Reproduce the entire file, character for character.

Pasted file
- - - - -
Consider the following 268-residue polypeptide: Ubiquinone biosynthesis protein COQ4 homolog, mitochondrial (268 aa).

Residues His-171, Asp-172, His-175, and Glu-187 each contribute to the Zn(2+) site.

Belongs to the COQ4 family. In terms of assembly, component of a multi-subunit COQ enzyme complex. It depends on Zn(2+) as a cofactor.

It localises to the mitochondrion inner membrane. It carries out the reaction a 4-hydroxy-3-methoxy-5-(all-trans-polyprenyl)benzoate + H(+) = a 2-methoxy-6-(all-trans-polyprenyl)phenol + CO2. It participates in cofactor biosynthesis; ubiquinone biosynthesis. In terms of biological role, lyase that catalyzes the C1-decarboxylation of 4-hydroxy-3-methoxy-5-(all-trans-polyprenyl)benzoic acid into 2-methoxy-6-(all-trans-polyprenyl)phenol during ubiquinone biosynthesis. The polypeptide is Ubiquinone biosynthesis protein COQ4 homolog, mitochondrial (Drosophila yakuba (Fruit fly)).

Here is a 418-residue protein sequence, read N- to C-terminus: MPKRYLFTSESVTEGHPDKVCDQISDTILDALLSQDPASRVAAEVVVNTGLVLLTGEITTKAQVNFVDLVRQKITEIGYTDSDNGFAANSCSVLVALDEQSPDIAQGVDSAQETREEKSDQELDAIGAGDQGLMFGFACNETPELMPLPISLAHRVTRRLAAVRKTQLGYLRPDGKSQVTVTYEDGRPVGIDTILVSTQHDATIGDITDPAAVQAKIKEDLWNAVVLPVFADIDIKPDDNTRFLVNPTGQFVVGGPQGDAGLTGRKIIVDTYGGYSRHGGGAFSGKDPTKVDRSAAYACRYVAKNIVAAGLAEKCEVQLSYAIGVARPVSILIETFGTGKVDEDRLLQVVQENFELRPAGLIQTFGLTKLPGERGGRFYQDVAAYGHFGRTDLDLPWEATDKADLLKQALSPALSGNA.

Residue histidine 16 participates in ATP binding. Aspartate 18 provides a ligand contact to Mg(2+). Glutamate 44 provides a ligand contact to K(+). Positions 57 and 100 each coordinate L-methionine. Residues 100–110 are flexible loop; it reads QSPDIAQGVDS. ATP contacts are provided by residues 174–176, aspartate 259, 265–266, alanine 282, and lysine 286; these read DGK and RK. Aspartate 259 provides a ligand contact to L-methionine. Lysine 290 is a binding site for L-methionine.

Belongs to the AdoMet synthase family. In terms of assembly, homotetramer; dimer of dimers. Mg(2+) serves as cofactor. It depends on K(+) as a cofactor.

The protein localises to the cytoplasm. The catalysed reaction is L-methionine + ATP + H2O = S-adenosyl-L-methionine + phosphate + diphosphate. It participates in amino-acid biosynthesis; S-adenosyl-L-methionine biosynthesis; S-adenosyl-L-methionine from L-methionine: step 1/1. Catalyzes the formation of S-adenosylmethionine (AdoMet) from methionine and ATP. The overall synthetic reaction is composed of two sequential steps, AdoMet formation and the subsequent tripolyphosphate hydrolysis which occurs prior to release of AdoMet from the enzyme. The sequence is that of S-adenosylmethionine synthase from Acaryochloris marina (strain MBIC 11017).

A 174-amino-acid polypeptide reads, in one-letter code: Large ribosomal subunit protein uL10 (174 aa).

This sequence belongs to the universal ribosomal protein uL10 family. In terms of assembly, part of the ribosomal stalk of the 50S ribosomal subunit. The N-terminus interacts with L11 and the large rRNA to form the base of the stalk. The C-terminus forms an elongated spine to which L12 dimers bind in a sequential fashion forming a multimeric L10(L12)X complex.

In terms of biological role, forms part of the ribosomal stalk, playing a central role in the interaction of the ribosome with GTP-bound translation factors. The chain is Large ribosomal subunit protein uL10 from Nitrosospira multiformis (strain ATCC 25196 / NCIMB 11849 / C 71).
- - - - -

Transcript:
Consider the following 268-residue polypeptide: Ubiquinone biosynthesis protein COQ4 homolog, mitochondrial (268 aa).

Residues His-171, Asp-172, His-175, and Glu-187 each contribute to the Zn(2+) site.

Belongs to the COQ4 family. In terms of assembly, component of a multi-subunit COQ enzyme complex. It depends on Zn(2+) as a cofactor.

It localises to the mitochondrion inner membrane. It carries out the reaction a 4-hydroxy-3-methoxy-5-(all-trans-polyprenyl)benzoate + H(+) = a 2-methoxy-6-(all-trans-polyprenyl)phenol + CO2. It participates in cofactor biosynthesis; ubiquinone biosynthesis. In terms of biological role, lyase that catalyzes the C1-decarboxylation of 4-hydroxy-3-methoxy-5-(all-trans-polyprenyl)benzoic acid into 2-methoxy-6-(all-trans-polyprenyl)phenol during ubiquinone biosynthesis. The polypeptide is Ubiquinone biosynthesis protein COQ4 homolog, mitochondrial (Drosophila yakuba (Fruit fly)).

Here is a 418-residue protein sequence, read N- to C-terminus: MPKRYLFTSESVTEGHPDKVCDQISDTILDALLSQDPASRVAAEVVVNTGLVLLTGEITTKAQVNFVDLVRQKITEIGYTDSDNGFAANSCSVLVALDEQSPDIAQGVDSAQETREEKSDQELDAIGAGDQGLMFGFACNETPELMPLPISLAHRVTRRLAAVRKTQLGYLRPDGKSQVTVTYEDGRPVGIDTILVSTQHDATIGDITDPAAVQAKIKEDLWNAVVLPVFADIDIKPDDNTRFLVNPTGQFVVGGPQGDAGLTGRKIIVDTYGGYSRHGGGAFSGKDPTKVDRSAAYACRYVAKNIVAAGLAEKCEVQLSYAIGVARPVSILIETFGTGKVDEDRLLQVVQENFELRPAGLIQTFGLTKLPGERGGRFYQDVAAYGHFGRTDLDLPWEATDKADLLKQALSPALSGNA.

Residue histidine 16 participates in ATP binding. Aspartate 18 provides a ligand contact to Mg(2+). Glutamate 44 provides a ligand contact to K(+). Positions 57 and 100 each coordinate L-methionine. Residues 100–110 are flexible loop; it reads QSPDIAQGVDS. ATP contacts are provided by residues 174–176, aspartate 259, 265–266, alanine 282, and lysine 286; these read DGK and RK. Aspartate 259 provides a ligand contact to L-methionine. Lysine 290 is a binding site for L-methionine.

Belongs to the AdoMet synthase family. In terms of assembly, homotetramer; dimer of dimers. Mg(2+) serves as cofactor. It depends on K(+) as a cofactor.

The protein localises to the cytoplasm. The catalysed reaction is L-methionine + ATP + H2O = S-adenosyl-L-methionine + phosphate + diphosphate. It participates in amino-acid biosynthesis; S-adenosyl-L-methionine biosynthesis; S-adenosyl-L-methionine from L-methionine: step 1/1. Catalyzes the formation of S-adenosylmethionine (AdoMet) from methionine and ATP. The overall synthetic reaction is composed of two sequential steps, AdoMet formation and the subsequent tripolyphosphate hydrolysis which occurs prior to release of AdoMet from the enzyme. The sequence is that of S-adenosylmethionine synthase from Acaryochloris marina (strain MBIC 11017).

A 174-amino-acid polypeptide reads, in one-letter code: Large ribosomal subunit protein uL10 (174 aa).

This sequence belongs to the universal ribosomal protein uL10 family. In terms of assembly, part of the ribosomal stalk of the 50S ribosomal subunit. The N-terminus interacts with L11 and the large rRNA to form the base of the stalk. The C-terminus forms an elongated spine to which L12 dimers bind in a sequential fashion forming a multimeric L10(L12)X complex.

In terms of biological role, forms part of the ribosomal stalk, playing a central role in the interaction of the ribosome with GTP-bound translation factors. The chain is Large ribosomal subunit protein uL10 from Nitrosospira multiformis (strain ATCC 25196 / NCIMB 11849 / C 71).